Photo: Linda Pugliese; Prop Styling: Kay E. Clarke; Food Styling: Torie Cox
Active Time
10 Mins
Total Time
10 Mins
Yield
Makes 3/4 cups

Pesto is one of the easiest and most popular ways to make use of summer’s prolific herbs, and at the same time create a flavorful uncooked condiment. The classic pesto, which originated in Genoa, Italy, is made with fresh basil, garlic, pine nuts, Parmesan or Pecorino cheese, and olive oil. The ingredients can either be crushed with a mortar and pestle or finely chopped in a food processor. With the popularity of herb gardens, home cooks today use a combination of basil, parsley, mint, chives, cilantro, etc., to make appetizing pesto to can or freeze. The many ways to use pesto is as varied as the ingredient mix. A favorite stirred into hot pasta, pesto is also great served over a goat cheese-topped crostini, drizzled over sautéed tomatoes, or mixed with mayonnaise to bump up the flavor. For the best results, use freshly grated Parmesan or Pecorino cheese. Pre-shredded cheese can contain additives that prevent the cheese from clumping, and if you are using straight-from-the-garden herbs to make your pesto, you certainly don’t want any additives or anti-clumping agents ruining the freshness factor. And don’t be afraid to play around with the herb rations in the recipe—if you like more basil, add more basil. If you want a little more of the mild chive flavor, add more of that, as well. Related to the onion and leek, chives are extremely easy to grow in your herb garden. Snip the slender, hollow stems with scissors to the desired length, and add to your dishes toward the end of the cooking time to retain the flavor. Both chives and their edible lavender flowers are a tasty and colorful addition to salads. Pesto is often confused with Chimichurri, a thick herb sauce as popular in South America as ketchup is in the United States.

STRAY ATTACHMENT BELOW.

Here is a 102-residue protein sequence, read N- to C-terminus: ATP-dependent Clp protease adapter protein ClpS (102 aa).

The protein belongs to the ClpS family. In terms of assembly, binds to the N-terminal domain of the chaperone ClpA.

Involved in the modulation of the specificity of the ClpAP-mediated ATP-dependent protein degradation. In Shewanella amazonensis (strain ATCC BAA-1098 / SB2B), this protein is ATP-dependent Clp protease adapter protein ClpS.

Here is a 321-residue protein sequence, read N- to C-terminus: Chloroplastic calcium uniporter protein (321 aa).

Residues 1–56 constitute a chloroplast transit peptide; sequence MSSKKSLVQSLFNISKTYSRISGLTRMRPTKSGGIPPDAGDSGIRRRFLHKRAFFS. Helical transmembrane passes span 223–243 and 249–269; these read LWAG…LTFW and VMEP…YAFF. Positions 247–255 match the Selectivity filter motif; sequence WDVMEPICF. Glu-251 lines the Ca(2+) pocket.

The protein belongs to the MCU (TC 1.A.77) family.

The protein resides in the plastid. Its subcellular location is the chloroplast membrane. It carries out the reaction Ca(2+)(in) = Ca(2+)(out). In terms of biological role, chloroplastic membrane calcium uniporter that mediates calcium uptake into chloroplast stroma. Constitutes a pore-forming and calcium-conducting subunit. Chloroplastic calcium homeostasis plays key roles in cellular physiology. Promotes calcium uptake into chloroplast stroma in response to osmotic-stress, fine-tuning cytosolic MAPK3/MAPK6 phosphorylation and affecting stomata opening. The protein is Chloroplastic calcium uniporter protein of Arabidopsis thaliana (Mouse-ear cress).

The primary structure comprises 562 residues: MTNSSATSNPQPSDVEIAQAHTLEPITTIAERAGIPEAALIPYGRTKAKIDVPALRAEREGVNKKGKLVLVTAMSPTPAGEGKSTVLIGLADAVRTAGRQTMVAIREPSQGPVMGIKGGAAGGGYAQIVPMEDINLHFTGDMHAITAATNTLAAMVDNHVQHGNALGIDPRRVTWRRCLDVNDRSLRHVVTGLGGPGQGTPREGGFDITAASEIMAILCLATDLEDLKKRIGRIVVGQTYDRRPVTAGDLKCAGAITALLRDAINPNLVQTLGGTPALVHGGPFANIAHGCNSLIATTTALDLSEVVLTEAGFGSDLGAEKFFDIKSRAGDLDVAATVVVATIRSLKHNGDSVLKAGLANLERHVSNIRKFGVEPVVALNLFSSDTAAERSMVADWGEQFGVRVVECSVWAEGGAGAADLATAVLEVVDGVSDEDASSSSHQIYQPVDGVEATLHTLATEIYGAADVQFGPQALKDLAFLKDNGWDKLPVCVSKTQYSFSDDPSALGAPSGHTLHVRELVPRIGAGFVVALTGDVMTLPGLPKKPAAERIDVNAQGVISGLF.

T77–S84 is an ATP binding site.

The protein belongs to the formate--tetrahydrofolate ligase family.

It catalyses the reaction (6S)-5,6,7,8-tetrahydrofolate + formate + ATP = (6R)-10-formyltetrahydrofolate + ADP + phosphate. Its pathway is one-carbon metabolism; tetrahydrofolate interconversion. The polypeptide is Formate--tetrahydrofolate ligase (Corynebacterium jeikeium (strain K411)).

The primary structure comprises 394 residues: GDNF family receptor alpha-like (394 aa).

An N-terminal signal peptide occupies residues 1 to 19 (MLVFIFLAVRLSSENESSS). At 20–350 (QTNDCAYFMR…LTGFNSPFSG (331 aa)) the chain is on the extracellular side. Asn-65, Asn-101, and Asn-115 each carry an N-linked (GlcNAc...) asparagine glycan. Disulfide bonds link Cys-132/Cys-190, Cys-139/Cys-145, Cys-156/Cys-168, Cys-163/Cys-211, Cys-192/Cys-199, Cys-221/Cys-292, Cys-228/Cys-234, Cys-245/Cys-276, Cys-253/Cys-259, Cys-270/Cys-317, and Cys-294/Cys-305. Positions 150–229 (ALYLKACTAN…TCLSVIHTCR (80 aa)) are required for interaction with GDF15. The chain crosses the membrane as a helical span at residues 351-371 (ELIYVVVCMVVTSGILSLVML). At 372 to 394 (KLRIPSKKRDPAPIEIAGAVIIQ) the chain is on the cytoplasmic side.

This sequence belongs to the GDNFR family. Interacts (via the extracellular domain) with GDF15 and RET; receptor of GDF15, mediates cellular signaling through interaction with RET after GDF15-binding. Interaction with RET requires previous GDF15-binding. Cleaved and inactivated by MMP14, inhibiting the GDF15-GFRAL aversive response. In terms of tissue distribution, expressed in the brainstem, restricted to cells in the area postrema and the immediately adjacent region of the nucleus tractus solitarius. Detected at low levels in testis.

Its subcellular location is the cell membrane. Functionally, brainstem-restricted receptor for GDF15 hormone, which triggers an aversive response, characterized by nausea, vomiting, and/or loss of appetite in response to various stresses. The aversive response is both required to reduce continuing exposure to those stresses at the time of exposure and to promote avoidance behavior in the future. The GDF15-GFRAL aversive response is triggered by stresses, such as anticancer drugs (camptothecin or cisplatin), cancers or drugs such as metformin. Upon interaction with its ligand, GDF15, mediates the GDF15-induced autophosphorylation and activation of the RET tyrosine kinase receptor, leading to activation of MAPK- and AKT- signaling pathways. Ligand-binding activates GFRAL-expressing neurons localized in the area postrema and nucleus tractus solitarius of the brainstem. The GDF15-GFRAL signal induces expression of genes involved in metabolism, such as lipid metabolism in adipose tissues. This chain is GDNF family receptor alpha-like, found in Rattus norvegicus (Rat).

How to Make It

Process all ingredients in a food processor until well combined, 1 to 2 minutes. Use immediately, or cover and chill up to 1 day.